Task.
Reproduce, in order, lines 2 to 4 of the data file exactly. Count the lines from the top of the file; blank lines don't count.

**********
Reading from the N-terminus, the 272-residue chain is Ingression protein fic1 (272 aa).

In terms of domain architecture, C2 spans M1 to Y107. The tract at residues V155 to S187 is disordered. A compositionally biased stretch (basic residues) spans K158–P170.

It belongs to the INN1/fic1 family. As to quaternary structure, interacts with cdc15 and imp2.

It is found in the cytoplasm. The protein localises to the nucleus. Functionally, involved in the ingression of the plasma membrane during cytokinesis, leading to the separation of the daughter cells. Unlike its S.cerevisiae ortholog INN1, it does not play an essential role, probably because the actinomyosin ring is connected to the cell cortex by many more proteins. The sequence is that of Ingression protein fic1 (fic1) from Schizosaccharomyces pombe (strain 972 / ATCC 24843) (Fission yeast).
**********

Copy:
In terms of domain architecture, C2 spans M1 to Y107. The tract at residues V155 to S187 is disordered. A compositionally biased stretch (basic residues) spans K158–P170.

It belongs to the INN1/fic1 family. As to quaternary structure, interacts with cdc15 and imp2.

It is found in the cytoplasm. The protein localises to the nucleus. Functionally, involved in the ingression of the plasma membrane during cytokinesis, leading to the separation of the daughter cells. Unlike its S.cerevisiae ortholog INN1, it does not play an essential role, probably because the actinomyosin ring is connected to the cell cortex by many more proteins. The sequence is that of Ingression protein fic1 (fic1) from Schizosaccharomyces pombe (strain 972 / ATCC 24843) (Fission yeast).